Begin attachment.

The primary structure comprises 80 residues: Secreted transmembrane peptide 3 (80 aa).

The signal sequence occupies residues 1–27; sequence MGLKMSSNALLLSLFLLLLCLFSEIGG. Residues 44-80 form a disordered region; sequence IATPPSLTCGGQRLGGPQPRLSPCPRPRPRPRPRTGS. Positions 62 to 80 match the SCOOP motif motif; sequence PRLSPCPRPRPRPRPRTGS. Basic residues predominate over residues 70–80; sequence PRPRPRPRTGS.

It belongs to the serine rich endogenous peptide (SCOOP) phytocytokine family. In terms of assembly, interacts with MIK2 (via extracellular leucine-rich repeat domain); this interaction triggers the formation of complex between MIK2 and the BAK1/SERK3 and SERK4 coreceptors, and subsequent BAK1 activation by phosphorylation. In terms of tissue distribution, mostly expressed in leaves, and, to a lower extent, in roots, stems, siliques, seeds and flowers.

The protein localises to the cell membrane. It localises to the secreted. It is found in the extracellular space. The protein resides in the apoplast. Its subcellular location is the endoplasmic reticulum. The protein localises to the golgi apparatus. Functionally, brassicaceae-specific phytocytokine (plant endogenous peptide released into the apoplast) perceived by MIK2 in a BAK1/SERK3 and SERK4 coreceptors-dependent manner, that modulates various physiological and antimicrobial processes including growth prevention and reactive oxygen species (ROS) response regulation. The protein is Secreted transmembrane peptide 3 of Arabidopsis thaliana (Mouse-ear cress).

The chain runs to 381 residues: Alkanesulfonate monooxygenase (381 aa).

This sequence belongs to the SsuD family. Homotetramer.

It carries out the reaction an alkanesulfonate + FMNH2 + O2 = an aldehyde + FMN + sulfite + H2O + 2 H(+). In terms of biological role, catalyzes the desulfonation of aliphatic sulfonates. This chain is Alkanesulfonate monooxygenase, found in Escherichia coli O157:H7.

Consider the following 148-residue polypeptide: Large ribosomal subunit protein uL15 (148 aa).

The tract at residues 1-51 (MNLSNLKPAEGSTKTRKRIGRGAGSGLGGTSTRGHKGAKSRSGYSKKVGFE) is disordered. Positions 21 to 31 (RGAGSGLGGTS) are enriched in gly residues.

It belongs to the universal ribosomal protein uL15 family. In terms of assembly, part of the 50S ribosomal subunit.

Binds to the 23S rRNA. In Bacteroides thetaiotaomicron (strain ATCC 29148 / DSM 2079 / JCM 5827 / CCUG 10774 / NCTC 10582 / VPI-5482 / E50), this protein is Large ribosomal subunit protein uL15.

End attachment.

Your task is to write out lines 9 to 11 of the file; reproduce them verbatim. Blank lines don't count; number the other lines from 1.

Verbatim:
The tract at residues 1-51 (MNLSNLKPAEGSTKTRKRIGRGAGSGLGGTSTRGHKGAKSRSGYSKKVGFE) is disordered. Positions 21 to 31 (RGAGSGLGGTS) are enriched in gly residues.

It belongs to the universal ribosomal protein uL15 family. In terms of assembly, part of the 50S ribosomal subunit.

Binds to the 23S rRNA. In Bacteroides thetaiotaomicron (strain ATCC 29148 / DSM 2079 / JCM 5827 / CCUG 10774 / NCTC 10582 / VPI-5482 / E50), this protein is Large ribosomal subunit protein uL15.